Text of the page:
What Are the Medical Uses of Artemisia Tridentata?

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  • Written By: Meshell Powell
  • Edited By: Melissa Wiley
  • Last Modified Date: 24 February 2019
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Artemisia tridentata, more commonly referred to as sagebrush, has been documented for centuries regarding its potential medicinal uses. This plant is believed to stop internal bleeding and has a history of being used following traumatic injury or childbirth. The Artemisia tridentata plant is also believed to possess natural disinfectant properties and may be used to treat sores or other open wounds. Additional uses of this herb may include the treatment of pneumonia, rheumatism, or dandruff. Many health care professionals consider Artemisia tridentata to be toxic to humans, so a doctor should be consulted before beginning treatment with this supplement.

While Artemisia tridentata has a long history of medicinal uses, this herb is not used very often as a modern treatment method, due in part to the severity of the side effects associated with its use. Mild to moderate skin irritation is the most commonly reported side effect of this herb, although more serious complications may occasionally arise. There have been reports of liver damage and blood-clotting deficiencies after using sagebrush for medical purposes. For this reason, many health care practitioners discourage the use of this plant. As is the case with any new medication or herbal supplement, a doctor should be consulted before beginning any new treatment program.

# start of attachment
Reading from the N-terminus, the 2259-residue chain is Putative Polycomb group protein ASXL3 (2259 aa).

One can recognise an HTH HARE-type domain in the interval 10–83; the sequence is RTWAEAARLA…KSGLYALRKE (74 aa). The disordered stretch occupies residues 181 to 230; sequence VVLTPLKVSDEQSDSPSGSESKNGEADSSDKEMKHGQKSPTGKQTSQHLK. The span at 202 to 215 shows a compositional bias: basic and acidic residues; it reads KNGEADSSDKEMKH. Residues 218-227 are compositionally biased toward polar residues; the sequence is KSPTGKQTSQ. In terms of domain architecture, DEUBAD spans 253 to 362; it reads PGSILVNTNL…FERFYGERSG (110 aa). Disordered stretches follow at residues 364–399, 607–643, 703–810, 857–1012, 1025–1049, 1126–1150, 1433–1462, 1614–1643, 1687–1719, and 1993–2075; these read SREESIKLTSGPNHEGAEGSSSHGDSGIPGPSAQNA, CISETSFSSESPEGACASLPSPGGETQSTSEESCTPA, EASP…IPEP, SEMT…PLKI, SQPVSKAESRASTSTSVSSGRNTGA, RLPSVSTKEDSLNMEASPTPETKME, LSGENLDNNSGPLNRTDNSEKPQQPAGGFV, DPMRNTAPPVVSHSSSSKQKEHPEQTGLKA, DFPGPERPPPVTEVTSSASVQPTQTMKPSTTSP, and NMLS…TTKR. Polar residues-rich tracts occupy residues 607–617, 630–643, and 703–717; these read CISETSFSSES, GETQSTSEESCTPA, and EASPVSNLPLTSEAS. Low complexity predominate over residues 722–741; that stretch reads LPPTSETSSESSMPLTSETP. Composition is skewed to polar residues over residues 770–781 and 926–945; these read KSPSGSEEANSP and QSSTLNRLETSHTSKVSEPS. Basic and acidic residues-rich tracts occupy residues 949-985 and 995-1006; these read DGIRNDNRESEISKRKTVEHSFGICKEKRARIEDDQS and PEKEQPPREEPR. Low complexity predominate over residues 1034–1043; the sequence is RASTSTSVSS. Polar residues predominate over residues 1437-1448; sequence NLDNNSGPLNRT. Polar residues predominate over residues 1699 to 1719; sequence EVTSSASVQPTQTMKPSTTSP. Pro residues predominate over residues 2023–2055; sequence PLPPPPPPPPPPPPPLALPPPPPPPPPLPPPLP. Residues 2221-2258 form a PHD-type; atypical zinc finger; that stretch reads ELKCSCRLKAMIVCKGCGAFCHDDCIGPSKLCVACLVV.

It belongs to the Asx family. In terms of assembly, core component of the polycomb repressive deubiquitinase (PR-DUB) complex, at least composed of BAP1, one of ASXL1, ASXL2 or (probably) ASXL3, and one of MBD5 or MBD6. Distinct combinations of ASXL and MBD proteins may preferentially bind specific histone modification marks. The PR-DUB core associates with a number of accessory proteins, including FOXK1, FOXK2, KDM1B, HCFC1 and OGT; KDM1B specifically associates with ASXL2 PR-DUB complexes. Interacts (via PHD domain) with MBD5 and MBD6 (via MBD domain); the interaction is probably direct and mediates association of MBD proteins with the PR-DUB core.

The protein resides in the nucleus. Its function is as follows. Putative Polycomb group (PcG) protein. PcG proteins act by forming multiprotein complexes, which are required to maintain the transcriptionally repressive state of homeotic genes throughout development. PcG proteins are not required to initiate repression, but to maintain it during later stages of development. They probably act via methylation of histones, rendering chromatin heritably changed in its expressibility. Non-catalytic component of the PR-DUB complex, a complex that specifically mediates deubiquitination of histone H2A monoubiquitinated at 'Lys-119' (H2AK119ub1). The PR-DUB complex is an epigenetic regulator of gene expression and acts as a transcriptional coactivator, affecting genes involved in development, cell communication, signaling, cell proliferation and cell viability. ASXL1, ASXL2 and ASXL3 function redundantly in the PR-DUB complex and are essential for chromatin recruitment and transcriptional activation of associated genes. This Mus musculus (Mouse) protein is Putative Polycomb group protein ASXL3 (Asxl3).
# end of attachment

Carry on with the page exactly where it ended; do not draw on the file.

Early Native American tribes used the Artemisia tridentata plant for a variety of medical purposes. This herb is reported to have a mild sedative effect and was often used for both internal and external purposes. Respiratory illnesses such as a cold or pneumonia were often treated with a tea made from this plant. The leaves could be used to ease the discomfort of sore eyes. Artemisia tridentata was also used to reduce a fever and to clean or disinfect cuts and sores.

The sagebrush plant was often used to treat digestive disorders and was believed to help expel worms and other parasites from the digestive tract. This herb was also believed to stop internal bleeding and was frequently given to a person who had suffered battle wounds or to a woman who had recently given birth. Artemisia tridentata was commonly used to make skin ointments or antiseptic washes in order to prevent infection. The disinfectant properties of this plant were thought to be so strong that it was also used as a floor wash or burned as an incense to kill germs in the house after there had been an illness in order to prevent others from getting sick.



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